2.5 Blood sampling and analysis

Before the first meal of the day, blood samples (5 ml) were collected by jugular venipuncture from each lamb every 2 weeks from 90 days of age until puberty (age at puberty was assessed by serum concentrations of progesterone, where puberty was determined as the age when two consecutive blood samples contained at least 1 ng of progesterone/mL). Hence, samples were centrifuged for 15 min (3000 rpm), and sera were separated into 1.5 ml micro tubes and then placed in freezer (−20°C). Serum samples were tested for leptin, insulin, and progesterone by ELISA method. Standard commercial kits were used for analysis, and the procedures were adopted as recommended by the manufacturer of these kits.

2.6 Statistical analyses

Data were analyzed as a completely randomized design in factorial arrangement (2 × 2) by using the mixed model procedure of SAS software [19] with fixed effects of treatment and random effects of lamb nested in treatments:


where Yij = dependent variable; μ = mean; Di = fixed effect of dietary treatment i; Lk(Di) = effect of lamb k nested in the dietary treatment; εik = error.

For repeated measure date model:


where timej = effect of time j as a fixed effect.

Measurements obtained before administration of dietary treatments were used as covariates. The covariates were removed from the model one at a time, starting with the least significant. Least square means, standard error of means, and P-values are reported. Statistical differences were considered significant when P < 0.05 and trends are discussed when P < 0.01.


3. Results and discussion

Kurdish ewe is the most popular indigenous dairy breed of sheep in the west of Iran. Its main characteristics are high prolificacy and high milk yield. Considering the high genetic potential of Kurdish sheep, it is important to ensure that appropriate management practices are implemented in these intensive production systems.

3.1 Intake, growth, and puberty

Discussing about the topic of sheep and lamb management over the last 40–50 years traditionally involved sheep management, growth development, and early weaning. In the last 10–20 years, the concept of “intensified feeding or accelerated growth” has become a focus of discussion, and during that time the concept has been applied to research programs and on farm in various ways.

The results of intake and BW that were obtained from ewe lambs pre- and post-weaning are summarized in Table 2. Results showed that initial BW was similar between all experimental groups (P > 0.05), but ewe lambs fed with HQD would gain faster than ewe lambs fed with LQD in BW. And also accelerated BW during the prepubertal period was achieved in the current study affecting the age of puberty (Table 3); this is in agreement with the results of Rosales et al. [20] in ewe lambs. BW includes muscle and fat and thus questions interpretation. An important consideration is that BW per se is simply mass and so encompasses physiological or mechanistic process that would affect the reproductive system [21]. In 2009 and 2010, Kenyon et al. indicated that there is a clear positive relationship between BW and reproductive performance in ewe lambs that aligns with the results of present studies.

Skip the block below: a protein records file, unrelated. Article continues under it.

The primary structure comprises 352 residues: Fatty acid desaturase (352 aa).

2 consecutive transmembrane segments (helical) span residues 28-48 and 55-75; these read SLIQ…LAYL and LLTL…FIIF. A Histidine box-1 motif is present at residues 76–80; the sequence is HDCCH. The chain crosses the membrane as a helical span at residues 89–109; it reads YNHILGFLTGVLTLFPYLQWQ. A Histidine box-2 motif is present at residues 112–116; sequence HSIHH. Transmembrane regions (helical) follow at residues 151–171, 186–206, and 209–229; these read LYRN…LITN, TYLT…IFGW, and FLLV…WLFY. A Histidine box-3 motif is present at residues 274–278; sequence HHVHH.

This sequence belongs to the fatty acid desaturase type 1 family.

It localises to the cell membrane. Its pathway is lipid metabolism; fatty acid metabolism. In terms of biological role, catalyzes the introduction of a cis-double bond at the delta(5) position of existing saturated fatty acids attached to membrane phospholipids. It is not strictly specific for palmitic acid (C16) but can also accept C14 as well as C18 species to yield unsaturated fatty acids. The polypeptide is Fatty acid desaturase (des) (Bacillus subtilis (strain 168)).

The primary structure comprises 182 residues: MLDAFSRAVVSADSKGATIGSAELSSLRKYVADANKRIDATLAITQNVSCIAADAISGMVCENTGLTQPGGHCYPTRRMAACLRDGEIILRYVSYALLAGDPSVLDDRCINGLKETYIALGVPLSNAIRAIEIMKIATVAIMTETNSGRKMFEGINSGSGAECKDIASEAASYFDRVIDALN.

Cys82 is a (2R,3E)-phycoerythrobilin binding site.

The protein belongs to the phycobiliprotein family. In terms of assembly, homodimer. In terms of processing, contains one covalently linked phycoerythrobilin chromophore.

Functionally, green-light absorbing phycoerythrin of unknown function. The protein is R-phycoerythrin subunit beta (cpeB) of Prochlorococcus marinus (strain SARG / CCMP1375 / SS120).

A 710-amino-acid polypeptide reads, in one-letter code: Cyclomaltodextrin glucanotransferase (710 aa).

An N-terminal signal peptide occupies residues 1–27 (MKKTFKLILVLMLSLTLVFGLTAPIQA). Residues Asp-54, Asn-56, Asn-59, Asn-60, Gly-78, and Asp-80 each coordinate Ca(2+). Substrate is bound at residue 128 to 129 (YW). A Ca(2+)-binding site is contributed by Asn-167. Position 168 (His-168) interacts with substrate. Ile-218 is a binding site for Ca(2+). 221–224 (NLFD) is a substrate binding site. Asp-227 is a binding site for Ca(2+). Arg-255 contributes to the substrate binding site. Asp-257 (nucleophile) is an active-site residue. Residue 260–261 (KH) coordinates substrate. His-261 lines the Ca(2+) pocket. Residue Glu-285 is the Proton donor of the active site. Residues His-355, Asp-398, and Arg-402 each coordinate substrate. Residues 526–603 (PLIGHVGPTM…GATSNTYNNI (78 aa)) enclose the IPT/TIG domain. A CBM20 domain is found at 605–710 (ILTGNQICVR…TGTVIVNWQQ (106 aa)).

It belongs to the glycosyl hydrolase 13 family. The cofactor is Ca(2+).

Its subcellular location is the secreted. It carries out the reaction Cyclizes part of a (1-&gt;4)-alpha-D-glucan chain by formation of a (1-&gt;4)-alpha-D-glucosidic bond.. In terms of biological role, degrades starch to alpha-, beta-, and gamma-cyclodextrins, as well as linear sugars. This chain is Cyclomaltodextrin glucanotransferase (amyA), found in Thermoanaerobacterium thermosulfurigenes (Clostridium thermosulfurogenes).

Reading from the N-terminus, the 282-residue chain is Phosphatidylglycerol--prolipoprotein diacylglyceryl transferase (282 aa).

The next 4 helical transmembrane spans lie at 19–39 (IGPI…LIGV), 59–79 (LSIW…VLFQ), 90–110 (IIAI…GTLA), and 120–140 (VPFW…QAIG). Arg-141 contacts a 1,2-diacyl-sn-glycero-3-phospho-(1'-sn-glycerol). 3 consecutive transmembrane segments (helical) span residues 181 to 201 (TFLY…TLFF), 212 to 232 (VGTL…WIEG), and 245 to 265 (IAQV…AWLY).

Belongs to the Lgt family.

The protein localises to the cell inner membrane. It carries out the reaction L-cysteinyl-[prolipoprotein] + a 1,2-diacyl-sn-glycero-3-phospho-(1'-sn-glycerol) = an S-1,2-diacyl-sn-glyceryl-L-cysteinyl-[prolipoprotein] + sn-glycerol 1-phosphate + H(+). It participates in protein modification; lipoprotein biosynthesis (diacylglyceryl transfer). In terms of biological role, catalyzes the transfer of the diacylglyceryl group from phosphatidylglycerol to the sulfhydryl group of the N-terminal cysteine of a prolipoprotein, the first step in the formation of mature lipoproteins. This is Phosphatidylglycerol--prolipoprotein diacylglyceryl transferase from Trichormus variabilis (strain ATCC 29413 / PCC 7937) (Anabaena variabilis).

ItemPre-weaning treatmentsItemPost-weaning treatments
DM (kg/d)0.970.64DM (kg/day)1.541.211.310.87
Fresh milk (kg/d)1.111.18ME (Mcal/day)3.852.423.271.76
ME (diet + milk, Mcal/d)3.492.44CP (g/day)22810419476
CP (diet + milk, g/d)187.4103Puberty age (day)123254168267
30 days (kg)10.110.2
120 days (kg)31.222.5210 days (kg)43.833.936.326.6
ADG 30–120 days (g/day)235136ADG 121–210 days (g/days)1383115357
FCR (%)4.134.69FCR (%)

Table 2.

Effects of pre- and post-weaning diet quality on intake and body weight of ewe lambs (30–210 days of age).

Pre-weaning treatments: HQD, high-quality diet; LQD, low-quality diet. Post-weaning treatments: H-H, HQD pre- and post-weaning; H-L, HQD pre-weaning and LQD post-weaning; L-H, LQD pre-weaning and HQD post-weaning; L-L, LQD pre- and post-weaning (control).

DM, dry matter; ME, metabolite energy; CP, crude protein; BW, body weight; ADG, average daily gain; and FCR, feed conversion ratio.

ItemPre-weaning treatmentsPost-weaning treatments
Insulin (μIU/ml)4.452.094.482.323.591.35
Leptin (ng/ml)2.842.
Progesterone (ng/ml)1.380.762.981.852.420.95

Table 3.

Effects of pre- and post-weaning diet quality on serum insulin and leptin concentrations of ewe lambs (30–210 days of age).

Pre-weaning treatments: HQD, high-quality diet; LQD, low-quality diet. Post-weaning treatments: H-H, HQD pre- and post-weaning; H-L, HQD pre-weaning and LQD post-weaning; L-H, LQD pre-weaning and HQD post-weaning; L-L, LQD pre- and post-weaning (control).